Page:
One Tesco division that has done well recently is its Express c-store chain, which caters in different ways for local shopping needs.

When it rains it pours and the weather at Tesco over the past few months has been little short of tropical, culminating in a £250m overstatement of profits owing to an accounting error.

That came on the back of yet another 2014 profit warning, a sign that Tesco’s stores are failing to appeal to shoppers as they once did.

New chief executive Dave Lewis will certainly have been looking at the store portfolio and wondering if the ship is heading in the right direction.

One Tesco division that has done well is its Express c-store chain. A visit to the Express branch at St Margarets, on the fringes of Twickenham, southwest London, or the Philpot Lane store in the City of London might go some way towards reassuring Lewis that at least some things remain on course.

These are two stores that head of design Simon Threadkell says are intended to deal with very different shopping missions.

Tesco Express, Philpot Lane

Target shopper City workers

Products Food to go

Ambience Deli-like

Demographic targeting

In the City of London in the small thoroughfare that is Philpot Lane in EC3 you’ll find a Tesco Express that is an almost entirely different beast from its sister formats. This is less than a quarter of the size of the Twickenham Express and, like that store, it is an exercise in catering for a highly specific demographic.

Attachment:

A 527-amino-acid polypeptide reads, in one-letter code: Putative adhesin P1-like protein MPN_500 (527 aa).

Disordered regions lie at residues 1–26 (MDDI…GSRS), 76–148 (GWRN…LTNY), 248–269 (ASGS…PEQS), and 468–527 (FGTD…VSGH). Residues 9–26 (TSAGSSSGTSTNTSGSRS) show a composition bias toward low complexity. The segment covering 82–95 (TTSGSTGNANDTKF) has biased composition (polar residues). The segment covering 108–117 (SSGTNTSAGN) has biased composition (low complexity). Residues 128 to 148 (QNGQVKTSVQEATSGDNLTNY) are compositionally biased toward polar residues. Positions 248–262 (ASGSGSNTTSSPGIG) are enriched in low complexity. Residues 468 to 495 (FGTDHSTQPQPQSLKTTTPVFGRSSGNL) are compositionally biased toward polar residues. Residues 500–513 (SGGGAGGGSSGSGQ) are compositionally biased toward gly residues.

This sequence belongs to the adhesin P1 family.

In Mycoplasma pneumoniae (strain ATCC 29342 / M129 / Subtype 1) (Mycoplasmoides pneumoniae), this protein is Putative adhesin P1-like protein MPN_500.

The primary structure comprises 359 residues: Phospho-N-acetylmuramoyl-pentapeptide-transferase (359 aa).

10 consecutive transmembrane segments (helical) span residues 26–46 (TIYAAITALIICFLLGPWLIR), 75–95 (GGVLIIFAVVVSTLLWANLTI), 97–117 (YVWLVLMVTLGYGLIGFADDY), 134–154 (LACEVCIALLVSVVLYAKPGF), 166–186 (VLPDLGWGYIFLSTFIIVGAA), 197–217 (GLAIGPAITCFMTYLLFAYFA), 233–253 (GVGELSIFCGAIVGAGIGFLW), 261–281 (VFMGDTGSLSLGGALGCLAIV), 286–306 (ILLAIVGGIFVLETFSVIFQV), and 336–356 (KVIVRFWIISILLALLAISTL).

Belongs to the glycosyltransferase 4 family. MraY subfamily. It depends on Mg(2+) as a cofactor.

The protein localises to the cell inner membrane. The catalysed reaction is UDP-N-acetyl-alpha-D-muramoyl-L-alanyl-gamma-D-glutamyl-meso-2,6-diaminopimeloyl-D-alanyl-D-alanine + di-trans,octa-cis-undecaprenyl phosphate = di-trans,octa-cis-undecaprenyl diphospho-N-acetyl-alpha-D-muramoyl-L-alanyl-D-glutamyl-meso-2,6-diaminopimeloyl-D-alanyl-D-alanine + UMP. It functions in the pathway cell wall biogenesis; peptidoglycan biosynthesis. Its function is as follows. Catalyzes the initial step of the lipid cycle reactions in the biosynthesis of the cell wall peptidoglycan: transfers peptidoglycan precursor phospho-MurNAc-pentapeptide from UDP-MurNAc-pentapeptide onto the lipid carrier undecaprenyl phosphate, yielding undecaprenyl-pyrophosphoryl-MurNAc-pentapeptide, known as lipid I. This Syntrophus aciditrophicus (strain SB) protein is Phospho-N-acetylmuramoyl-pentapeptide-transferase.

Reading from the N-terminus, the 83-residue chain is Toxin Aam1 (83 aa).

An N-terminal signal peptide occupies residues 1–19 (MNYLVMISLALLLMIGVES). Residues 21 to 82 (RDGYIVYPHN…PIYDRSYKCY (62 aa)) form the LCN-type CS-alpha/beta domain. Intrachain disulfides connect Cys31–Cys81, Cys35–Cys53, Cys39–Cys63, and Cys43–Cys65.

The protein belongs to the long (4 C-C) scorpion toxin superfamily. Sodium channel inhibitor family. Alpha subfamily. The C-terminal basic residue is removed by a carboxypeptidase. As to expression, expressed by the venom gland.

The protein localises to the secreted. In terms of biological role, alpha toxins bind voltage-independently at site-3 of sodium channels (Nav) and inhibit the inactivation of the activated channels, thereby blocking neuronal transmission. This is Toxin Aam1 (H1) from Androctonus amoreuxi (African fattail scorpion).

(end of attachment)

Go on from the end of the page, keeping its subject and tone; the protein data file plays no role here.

In this instance, the store is a small ‘grab and go’ emporium that squeezes in a surprisingly large amount of prepared food. The emphasis is on time throughout, with card-only self-serve tills, a Fred’s Food onstruction counter serving anything from calorific doughnuts to healthy salads and the meal deal message being punched home at every opportunity.

It is also more deli-like than a standard supermarket, with a blacked-out ceiling void from which cable-trays and theatre-style lighting are suspended and dark wood cladding covers the surfaces.

Exposed brick, dark metal frames and light-boxes add to the contemporary feel of the interior and give it something of the feel of a local sandwich bar-cum-cheap eaterie of the kind found across this part of the capital.

By reputation, City workers are time-poor and this is about offering something quick at lunchtime and not much else, with the exception of a selection of wines and beers, which could function as ‘carry-outs’ for the same evening.

Tesco Express, St Margarets

Target shopper Two-day top-up shopper

Products Prepared meals, ingredients and household items

Ambience Neighbourhood supermarket

Greater range

The Twickenham store is focused on top-up shopping, but a rather different top-up from the “we’ve run out of bread and bananas, could you get some while you’re out?” variety.

Instead, this is for the shopper who might normally head for a much larger superstore because the smaller branches lack the product range needed for a two or three-day top-up.

Therefore, this store has elements of the superstore and Express formats, but lies somewhere between the two.